United Nations Security Council's resolution 2334, that Israel cease all construction in the territories occupied by Israel in the 1967 war, assumes Israel is occupying land illegally. However, Israel regained the territory in its own self-defence.
Sustaining the UN's declaration is the long-standing belief in the evolving justice to the two-state solution; the idea of creating an independent Palestinian state alongside Israel. Until recently, the repeated rejection of peace offers from Israel, and Palestinian terrorism, has inhibited serious discussion of any other policy option.
Recent polls in Israel have steadily increased the support for Israeli law applying in all parts of Judea and Samaria. For 20 years now Israelis have been frustrated as government after government has made efforts to appease the unappeasable Palestinians.
Netanyahu has pointed out that a Palestinian state within the borders of Israel would have to be demilitarised, without control over its borders or airspace. Hardly a sovereign nation. He has also pointed out that the withdrawal from the Gaza Strip brought Israel neither peace nor security. The territory has become a base for Iran-backed terrorists.
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Every concession Israel has made has produced a dramatic rise in Palestinian terrorism; not a decrease. Most Arab nations and the Palestinians are resolutely unwilling to acknowledge Jewish ties to Jerusalem or any right to any part of Israel.
In the world of real politics there never has been a two-state solution. The terrorists in Gaza and the West Bank want one Islamic state. So too does Isis. The "two-state solution" is a dangerous fantasy that allows for continuing funding of terrorists in the hope that the will of the Israelis will be worn down.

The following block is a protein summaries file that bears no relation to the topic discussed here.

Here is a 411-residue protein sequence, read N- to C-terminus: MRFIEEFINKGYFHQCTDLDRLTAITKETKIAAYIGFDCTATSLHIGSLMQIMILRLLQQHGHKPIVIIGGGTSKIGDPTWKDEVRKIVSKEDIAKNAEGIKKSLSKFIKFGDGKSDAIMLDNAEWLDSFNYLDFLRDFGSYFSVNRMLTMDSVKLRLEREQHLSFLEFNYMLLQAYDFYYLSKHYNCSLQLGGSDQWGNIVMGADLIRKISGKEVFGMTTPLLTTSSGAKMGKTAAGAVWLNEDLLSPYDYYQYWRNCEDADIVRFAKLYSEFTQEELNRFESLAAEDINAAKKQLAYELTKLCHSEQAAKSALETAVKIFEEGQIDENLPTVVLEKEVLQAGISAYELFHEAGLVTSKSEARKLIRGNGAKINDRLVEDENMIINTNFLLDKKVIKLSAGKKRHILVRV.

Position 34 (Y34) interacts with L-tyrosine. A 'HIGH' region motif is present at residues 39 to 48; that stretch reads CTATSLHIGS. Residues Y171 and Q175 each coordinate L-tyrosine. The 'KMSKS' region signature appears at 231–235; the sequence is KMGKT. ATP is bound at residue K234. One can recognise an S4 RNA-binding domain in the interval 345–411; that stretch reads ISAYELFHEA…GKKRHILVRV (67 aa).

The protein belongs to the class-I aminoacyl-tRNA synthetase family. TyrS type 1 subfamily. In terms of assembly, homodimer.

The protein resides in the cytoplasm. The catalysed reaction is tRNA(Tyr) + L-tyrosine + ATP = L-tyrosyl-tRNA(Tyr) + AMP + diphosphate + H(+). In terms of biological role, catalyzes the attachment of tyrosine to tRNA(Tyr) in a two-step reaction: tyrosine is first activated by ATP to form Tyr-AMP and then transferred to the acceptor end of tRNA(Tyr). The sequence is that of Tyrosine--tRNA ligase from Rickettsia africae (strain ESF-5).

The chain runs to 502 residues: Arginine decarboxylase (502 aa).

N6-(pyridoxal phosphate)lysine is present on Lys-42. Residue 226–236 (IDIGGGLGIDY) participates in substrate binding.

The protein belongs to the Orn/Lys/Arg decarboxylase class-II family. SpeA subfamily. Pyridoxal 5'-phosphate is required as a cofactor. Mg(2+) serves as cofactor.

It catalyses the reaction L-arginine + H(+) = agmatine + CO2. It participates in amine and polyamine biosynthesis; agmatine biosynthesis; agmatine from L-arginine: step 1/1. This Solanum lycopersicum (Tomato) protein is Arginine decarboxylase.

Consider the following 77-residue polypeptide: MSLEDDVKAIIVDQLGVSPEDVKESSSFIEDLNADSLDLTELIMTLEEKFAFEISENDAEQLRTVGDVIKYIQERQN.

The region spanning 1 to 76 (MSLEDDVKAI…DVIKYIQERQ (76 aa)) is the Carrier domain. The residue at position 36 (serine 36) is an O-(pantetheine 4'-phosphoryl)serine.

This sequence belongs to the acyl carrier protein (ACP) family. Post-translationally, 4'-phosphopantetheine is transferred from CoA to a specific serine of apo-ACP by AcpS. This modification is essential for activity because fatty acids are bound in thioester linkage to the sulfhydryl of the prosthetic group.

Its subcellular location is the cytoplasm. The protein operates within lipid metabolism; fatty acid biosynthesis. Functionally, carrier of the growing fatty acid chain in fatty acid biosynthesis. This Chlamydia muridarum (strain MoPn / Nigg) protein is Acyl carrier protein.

New Zealand has the opportunity to be forward-thinking and not kowtow to the Obama Administration, or UN groupthink. Foreign Minister Murray McCully would do well to consider the one-state solution to the apparent problem of Israel. It is, after all, the de facto situation.
From 1970 to 2013 the United States has presented at least nine different plans for peace between Israel and the Palestinians. All these were based on the two-state solution and all of them were failures.
Why does Mr McCully think that his country's present support for the Security Council's declaration is even partly wise?
Most Arab Israelis would rather live in a democratic Israel than a corrupt Palestinian state. New Zealand should seriously consider supporting the one-state solution. In doing so it would safeguard Israel's national and legal rights. That would go some way towards delegitimising Palestinian terrorism.
By adopting such a position New Zealand would be pointing out that it is possible to view the Middle East through something other than an Arab and Islamic lens. A lens that has, up until now, encouraged the view, within the UN, of Israel as the perpetual villain.